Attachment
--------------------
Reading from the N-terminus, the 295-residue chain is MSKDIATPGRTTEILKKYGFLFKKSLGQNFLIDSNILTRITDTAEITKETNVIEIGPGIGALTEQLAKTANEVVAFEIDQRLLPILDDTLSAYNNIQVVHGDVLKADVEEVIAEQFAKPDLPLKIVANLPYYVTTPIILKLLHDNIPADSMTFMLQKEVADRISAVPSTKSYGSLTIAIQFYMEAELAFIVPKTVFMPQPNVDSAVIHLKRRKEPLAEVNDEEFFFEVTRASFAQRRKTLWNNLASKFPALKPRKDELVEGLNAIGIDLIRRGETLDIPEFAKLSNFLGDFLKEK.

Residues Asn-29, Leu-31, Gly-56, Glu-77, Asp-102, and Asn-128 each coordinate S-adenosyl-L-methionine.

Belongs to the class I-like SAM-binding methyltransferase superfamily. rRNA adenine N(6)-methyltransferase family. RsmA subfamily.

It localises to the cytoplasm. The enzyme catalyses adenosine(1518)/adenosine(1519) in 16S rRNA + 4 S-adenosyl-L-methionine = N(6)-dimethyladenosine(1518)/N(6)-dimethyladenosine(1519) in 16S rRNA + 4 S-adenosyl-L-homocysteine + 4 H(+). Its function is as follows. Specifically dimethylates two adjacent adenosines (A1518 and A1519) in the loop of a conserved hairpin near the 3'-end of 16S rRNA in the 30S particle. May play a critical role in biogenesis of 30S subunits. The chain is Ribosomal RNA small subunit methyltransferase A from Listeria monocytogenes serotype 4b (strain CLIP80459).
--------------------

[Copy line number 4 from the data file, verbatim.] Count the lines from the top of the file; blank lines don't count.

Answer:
It localises to the cytoplasm. The enzyme catalyses adenosine(1518)/adenosine(1519) in 16S rRNA + 4 S-adenosyl-L-methionine = N(6)-dimethyladenosine(1518)/N(6)-dimethyladenosine(1519) in 16S rRNA + 4 S-adenosyl-L-homocysteine + 4 H(+). Its function is as follows. Specifically dimethylates two adjacent adenosines (A1518 and A1519) in the loop of a conserved hairpin near the 3'-end of 16S rRNA in the 30S particle. May play a critical role in biogenesis of 30S subunits. The chain is Ribosomal RNA small subunit methyltransferase A from Listeria monocytogenes serotype 4b (strain CLIP80459).